English professor Dale Jacobs realized he could use his training in composition and rhetoric to think about comic books. English professor Dale Jacobs realized he could use his training in composition and rhetoric to think about comic books.

Comics, a medium that’s all grown up

The revival of comic books and graphic novels in the 21st century has seen the medium transition from a children’s pastime to a subject of academic study. English professor Dale Jacobs says he was given the green light in 2007 to teach a Rhetoric of Comics course through the English Department and there continues to be a steady demand for the popular curriculum.

Like many children, Dr. Jacobs grew up a devoted comic book reader. He later gave them up to pursue an academic career, but about 12 years ago his own students persuaded him to give comic books another try.

“I started to realise that I could use my training in composition and rhetoric to think about comic books,” he says.

Jacobs started by looking at comics through the lens of multimodal literacy, which he says is about making sense of information communicated through multiple ways.

Multimodal literacy often deals with computer screens, which deliver information using text accompanied by sound, visuals and gestures. Jacobs says using comics is a more affordable and accessible way to teach all ages about multimodal literacy.

“I teach students that although they are getting the information and narrative from the comics’ pictures, the text is also key and you cannot privilege the words over the pictures or vice versa. It is an acquired skill and it’s a different way of consuming information.”

Jacobs also researches how comics can foster literacy through the sponsorship of multimodal literacy. These ideas spawned Jacobs’ book, Graphic Encounters: Comics and the sponsorship of multimodal literacy.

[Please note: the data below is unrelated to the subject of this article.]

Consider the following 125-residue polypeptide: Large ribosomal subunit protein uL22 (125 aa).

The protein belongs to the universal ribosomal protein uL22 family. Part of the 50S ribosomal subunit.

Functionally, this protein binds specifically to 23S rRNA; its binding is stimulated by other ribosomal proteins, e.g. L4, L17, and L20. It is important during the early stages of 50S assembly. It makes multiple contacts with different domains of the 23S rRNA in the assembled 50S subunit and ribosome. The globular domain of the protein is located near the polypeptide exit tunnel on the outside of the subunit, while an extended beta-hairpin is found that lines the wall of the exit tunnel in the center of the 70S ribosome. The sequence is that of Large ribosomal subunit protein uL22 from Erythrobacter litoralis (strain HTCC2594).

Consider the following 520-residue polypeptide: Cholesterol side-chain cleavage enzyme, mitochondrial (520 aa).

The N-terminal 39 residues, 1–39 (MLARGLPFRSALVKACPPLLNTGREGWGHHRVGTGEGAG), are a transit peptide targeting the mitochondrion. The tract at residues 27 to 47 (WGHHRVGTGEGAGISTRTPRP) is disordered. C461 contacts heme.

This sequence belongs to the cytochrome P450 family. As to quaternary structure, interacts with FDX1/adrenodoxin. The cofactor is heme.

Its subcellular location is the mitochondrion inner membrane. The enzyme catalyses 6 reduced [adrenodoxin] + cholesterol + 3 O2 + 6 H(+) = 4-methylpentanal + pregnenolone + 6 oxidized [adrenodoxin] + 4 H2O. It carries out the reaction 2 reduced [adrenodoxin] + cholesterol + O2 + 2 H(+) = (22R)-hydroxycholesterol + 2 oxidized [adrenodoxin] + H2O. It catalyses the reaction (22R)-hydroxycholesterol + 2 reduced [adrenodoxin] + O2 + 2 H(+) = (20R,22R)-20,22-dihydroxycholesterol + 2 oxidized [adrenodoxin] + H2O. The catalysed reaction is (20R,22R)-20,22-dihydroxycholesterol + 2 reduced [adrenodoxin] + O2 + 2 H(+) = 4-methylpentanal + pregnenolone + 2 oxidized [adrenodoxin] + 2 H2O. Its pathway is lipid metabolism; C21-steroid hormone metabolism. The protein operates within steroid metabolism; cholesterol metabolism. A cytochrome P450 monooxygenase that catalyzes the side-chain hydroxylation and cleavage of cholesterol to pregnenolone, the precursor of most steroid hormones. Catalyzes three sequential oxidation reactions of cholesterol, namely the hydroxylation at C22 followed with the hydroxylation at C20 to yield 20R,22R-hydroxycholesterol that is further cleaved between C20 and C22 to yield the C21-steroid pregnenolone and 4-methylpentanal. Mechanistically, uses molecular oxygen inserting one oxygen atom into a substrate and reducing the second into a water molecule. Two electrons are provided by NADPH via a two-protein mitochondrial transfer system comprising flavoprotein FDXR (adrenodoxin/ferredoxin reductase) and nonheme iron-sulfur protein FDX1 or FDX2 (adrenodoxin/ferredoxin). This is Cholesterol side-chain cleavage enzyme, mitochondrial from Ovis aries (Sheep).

“I’ve been co-writing about comics in other ways too with former UWindsor grad student Jay Dolmage (M.A. ’02), who is now an Associate Professor at the University of Waterloo,” says Jacobs. “We’ve written several chapters for books, highlighting work by creators with disabilities who are taking advantage of the medium to work against how society represents them.”

As it turns out, Dr. Jacobs is not alone in critically studying comic books. The Canadian Society of the Study of Comics, founded in 2010, is an academic organization with a mandate to approach comics from a wide variety of cultural and theoretical vantage points.

Across the border, Michigan State University houses the largest academic comic collection, with more than 200,000 volumes. Ohio State University is home to the Billy Ireland Cartoon Library and Museum, devoted to collecting, documenting and archiving American printed cartoon art, including editorial cartoons, comic strips and graphic novels. And for the first time in its history, Harvard University Press recently published a graphic novel - a Columbia University graduate’s PhD dissertation.

“More and more, it’s just becoming a part of what we do in English studies,” says Jacobs. “But in other disciplines too, like art history, art and communications studies. We are also starting to see text books and serious material being produced in comic form.”

UWindsor is using the idea of comics as educational tools in other cutting-edge ways. In 2014, Jacobs moderated a panel with cartoonists at Bookfest Windsor. This summer, he and a colleague, English professor Suzanne Matheson, co-curated a show of graphic artists’ work at the Art Gallery of Windsor. As well, the English Department will welcome Scott Chantler as their first Cartoonist-in-Residence this fall, as a part of the Writer-in-Residence program.

“Between the Cartoonist-in-Residence, the Bookfest Windsor panel and all the great buzz we’ve had about the AGW show, you can just see how interested people are in comics,” says Jacobs.

The exhibit, Between the Panels: The Comics Art of David Collier, David Finch, Jeff Lemire and Kagan McLeod, is on display at the Art Gallery of Windsor and runs until September 20.